Appeal from the Order of the Unemployment Compensation Board of Review in the case of In Re: Claim of Sherry B. Carlin, No. B-195272.
William J. Payne, Kleinbard, Bell & Brecker, for petitioner.
Jeffrey Gonick, Associate Counsel, with him Francine Ostrovsky, Associate Counsel, and Richard L. Cole, Jr., Chief Counsel, for respondent.
Judges Blatt, Williams, Jr. and Craig, sitting as a panel of three. Opinion by Judge Williams, Jr.
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The Pennsylvania Electric Company (employer) appeals an order of the Unemployment Compensation Board of Review (Board) granting benefits to Sherry B. Carlin (claimant).
For purposes of this appeal, the claimant was last employed as a meter reader by the Pennsylvania Electric Company. On November 18, 1980, when she was approximately five months pregnant, she presented a doctor's note to her employer which stated that because of the inclement weather during the winter months, she was advised against continuing her job as a meter reader until she had her baby. After requesting other work from her employer, which he could not provide, the claimant was placed on sick leave. Subsequently, she applied for unemployment benefits which were granted by the referee and affirmed by the Board. The employer now appeals to this Court.
The employer first contends that the claimant should be denied benefits in that she failed to establish compelling and necessitous reasons for leaving
[ 73 Pa. Commw. Page 260]
her employment. Initially, we note that the requirement of establishing compelling and necessitous reasons for leaving one's employment is applicable only in cases involving voluntary terminations under Section 402(b) of the Unemployment Compensation Law (Law).*fn1 Such is not the case here. The claimant did not voluntarily leave her work, but rather was placed on sick leave after her request for other work was denied. Under these circumstances, this Court has repeatedly held that a pregnant woman's acceptance of a leave of absence, after requesting other work from her employer, does not constitute a voluntary termination of employment so as to render the claimant ineligible for benefits. Bogucki v. Unemployment Compensation Board of Review, 54 Pa. Commonwealth Ct. 419, 421 A.2d 528 (1980), citing Hamelers v. Unemployment Compensation Board of Review, 48 Pa. Commonwealth Ct. 121, 408 A.2d 1198 (1979) and Defeo v. Unemployment Compensation Board of Review, 38 Pa. Commonwealth Ct. 161, 392 A.2d 337 (1978). Accordingly, the employer's 402(b) argument must be dismissed in that that section of the law is inapplicable to the facts of this case.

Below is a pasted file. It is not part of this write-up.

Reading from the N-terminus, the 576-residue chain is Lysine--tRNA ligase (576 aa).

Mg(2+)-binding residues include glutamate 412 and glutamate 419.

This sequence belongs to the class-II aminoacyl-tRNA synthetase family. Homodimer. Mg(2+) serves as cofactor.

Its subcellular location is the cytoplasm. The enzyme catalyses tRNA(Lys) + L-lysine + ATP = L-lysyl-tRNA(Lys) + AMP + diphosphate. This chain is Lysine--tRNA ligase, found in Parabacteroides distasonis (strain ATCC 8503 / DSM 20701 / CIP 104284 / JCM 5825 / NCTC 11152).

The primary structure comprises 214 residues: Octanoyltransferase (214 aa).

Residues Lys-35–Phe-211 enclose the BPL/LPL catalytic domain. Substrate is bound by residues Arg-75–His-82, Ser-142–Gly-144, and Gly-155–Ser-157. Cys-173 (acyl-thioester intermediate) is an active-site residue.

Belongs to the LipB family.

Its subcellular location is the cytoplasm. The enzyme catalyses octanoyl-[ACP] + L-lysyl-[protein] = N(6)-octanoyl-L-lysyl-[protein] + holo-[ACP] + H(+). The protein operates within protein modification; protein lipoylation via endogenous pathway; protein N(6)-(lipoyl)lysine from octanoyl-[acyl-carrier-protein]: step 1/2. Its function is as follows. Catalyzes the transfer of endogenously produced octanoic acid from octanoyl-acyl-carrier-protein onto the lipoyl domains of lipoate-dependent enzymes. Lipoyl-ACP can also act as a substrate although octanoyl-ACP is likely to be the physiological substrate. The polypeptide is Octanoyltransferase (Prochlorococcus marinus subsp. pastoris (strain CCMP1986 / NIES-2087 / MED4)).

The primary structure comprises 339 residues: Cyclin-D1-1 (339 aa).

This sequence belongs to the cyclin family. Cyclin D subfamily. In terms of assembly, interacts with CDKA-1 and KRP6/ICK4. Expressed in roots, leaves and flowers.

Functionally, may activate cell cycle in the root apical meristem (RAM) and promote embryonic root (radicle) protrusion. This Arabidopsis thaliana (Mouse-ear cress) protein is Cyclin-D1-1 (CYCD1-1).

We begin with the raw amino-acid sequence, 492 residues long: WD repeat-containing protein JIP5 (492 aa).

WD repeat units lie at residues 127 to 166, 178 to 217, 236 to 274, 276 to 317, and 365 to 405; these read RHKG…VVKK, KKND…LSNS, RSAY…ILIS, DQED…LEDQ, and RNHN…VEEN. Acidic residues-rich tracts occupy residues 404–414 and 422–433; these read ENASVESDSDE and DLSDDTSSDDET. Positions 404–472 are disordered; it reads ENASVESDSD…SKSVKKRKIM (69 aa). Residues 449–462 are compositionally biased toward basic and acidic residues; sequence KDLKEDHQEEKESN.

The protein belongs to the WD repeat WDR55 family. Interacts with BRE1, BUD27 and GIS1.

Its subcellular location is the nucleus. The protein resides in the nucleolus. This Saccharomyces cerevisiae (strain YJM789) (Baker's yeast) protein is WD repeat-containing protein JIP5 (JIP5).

The employer next asserts that the claimant should be denied benefits since she failed to establish her availability for work, in that she made no effort to obtain other suitable employment and fully intended to resume her job as a meter reader at the close of her sick leave. In unemployment cases, the burden of proving availability for suitable work is on the claimant. Koba v. Unemployment Compensation Board of Review, 29 Pa. Commonwealth Ct. 264, 370 A.2d 815 (1977). In meeting this burden, the claimant
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is entitled to a presumption of availability once he or she registers for work with the Bureau of Employment Security. Galla v. Unemployment Compensation Board of Review, 62 Pa. Commonwealth Ct. 238, 435 A.2d 1344 (1981), Berks v. Unemployment Compensation Board of Review, 18 Pa. Commonwealth Ct. 503, 336 A.2d 671 (1975). Once this presumption has been rebutted, it disappears, and the claimant is burdened with the affirmative obligation to produce evidence of his or her availability for work. Galla, and Molnar v. Unemployment Compensation Board of Review, 40 Pa. Commonwealth Ct. 518, 397 A.2d 869 (1979). The question of availability, however, is ultimately a question of fact for the Board, which this Court must affirm if supported by substantial evidence. Goodwin v. Unemployment Compensation Board of Review, 32 Pa. Commonwealth Ct. 285, 378 A.2d 1308 (1977). In the instant case, the employer has attempted to show a failure on the part of the claimant to ...